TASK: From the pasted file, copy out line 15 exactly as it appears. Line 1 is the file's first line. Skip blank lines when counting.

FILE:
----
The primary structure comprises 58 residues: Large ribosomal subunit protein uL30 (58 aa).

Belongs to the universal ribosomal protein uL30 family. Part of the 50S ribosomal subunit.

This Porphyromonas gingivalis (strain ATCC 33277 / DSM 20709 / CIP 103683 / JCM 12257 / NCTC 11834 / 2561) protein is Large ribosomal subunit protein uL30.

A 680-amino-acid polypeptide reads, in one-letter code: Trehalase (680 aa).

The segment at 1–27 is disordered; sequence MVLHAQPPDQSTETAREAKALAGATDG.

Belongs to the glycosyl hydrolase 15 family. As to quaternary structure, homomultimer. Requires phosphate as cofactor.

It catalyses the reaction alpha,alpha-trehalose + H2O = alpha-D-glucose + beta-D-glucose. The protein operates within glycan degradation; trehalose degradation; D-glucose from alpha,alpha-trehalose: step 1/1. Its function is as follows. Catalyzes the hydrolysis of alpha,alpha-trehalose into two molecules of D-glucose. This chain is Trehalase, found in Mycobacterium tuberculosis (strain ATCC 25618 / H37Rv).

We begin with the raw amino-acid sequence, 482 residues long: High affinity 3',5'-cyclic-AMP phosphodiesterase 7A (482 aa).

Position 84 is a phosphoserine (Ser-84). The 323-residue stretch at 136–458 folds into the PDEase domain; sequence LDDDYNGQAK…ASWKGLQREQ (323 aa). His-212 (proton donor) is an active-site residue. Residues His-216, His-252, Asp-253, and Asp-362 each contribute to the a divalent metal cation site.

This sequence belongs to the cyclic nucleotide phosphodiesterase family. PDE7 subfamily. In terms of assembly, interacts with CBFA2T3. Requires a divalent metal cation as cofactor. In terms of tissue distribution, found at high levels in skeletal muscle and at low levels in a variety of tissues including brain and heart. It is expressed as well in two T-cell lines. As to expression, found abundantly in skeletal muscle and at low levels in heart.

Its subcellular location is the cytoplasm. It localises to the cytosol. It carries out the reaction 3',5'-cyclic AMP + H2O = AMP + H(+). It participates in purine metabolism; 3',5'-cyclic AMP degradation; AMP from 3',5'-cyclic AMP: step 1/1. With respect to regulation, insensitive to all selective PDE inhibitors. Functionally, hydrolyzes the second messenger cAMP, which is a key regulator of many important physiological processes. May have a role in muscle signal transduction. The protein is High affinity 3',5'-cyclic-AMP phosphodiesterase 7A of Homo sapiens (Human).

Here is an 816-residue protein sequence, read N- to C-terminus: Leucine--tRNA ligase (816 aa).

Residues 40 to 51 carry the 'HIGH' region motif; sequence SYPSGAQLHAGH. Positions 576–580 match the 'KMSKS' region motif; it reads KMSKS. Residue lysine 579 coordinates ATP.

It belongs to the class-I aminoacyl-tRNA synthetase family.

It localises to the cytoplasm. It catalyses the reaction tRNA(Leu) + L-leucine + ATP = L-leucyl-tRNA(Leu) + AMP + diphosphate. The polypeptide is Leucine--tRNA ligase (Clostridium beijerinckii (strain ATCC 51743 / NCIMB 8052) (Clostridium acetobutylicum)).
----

It localises to the cytoplasm. It catalyses the reaction tRNA(Leu) + L-leucine + ATP = L-leucyl-tRNA(Leu) + AMP + diphosphate. The polypeptide is Leucine--tRNA ligase (Clostridium beijerinckii (strain ATCC 51743 / NCIMB 8052) (Clostridium acetobutylicum)).